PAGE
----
|Wesley R. Elsberry
Joined: May 2002
While I did stress that the genomic content of the initial organism, and thus the Avidian population, could only acquire the new instructions via mutation, once an ancestral organism had one or more of those, they would be passed down to offspring with the usual frequency. And any effects they had on the organism could yield a difference in fitness, driving the usual selective processes. I think saying mutation was the only operative process goes too far. Not including the instructions in any way in the initial organism simply eliminates the possibility that I as experimenter set up a particular outcome by whatever arrangement of movement-relevant instructions might be set in that initial organism.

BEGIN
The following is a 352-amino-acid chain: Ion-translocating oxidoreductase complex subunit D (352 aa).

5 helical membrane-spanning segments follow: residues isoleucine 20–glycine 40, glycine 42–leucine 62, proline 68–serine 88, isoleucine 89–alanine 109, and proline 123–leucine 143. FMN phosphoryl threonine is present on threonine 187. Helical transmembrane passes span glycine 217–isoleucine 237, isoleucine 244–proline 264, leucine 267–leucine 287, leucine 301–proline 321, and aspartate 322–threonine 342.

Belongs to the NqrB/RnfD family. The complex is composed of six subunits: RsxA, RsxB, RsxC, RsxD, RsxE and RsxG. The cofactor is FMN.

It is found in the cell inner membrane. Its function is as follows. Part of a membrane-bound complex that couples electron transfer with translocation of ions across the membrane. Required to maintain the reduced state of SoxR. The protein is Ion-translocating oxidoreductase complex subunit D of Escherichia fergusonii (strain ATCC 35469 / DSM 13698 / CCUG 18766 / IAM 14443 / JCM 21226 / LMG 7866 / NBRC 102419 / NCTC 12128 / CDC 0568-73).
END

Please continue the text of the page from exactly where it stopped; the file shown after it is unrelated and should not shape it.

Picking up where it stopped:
One question I was asked at SSCI in 2009 was why use Avida and not something like Echo. And while the efficient answer is that when one is at the Devolab, one is usually going to be using Avida, I did survey the available software at the time for applicability to the question I was looking at. The software systems allowing for agent movement all treated movement as a primitive property, often requiring some fixed movement strategy be defined for the agents a priori. I was interested in looking at what evolution could do given just the sort of capabilities underlying movement as seen in organisms like E. coli, but without specifying how those capabilities were used. And that kind of question was not what the other software packages could address.
"You can't teach an old dogma new tricks." - Dorothy Parker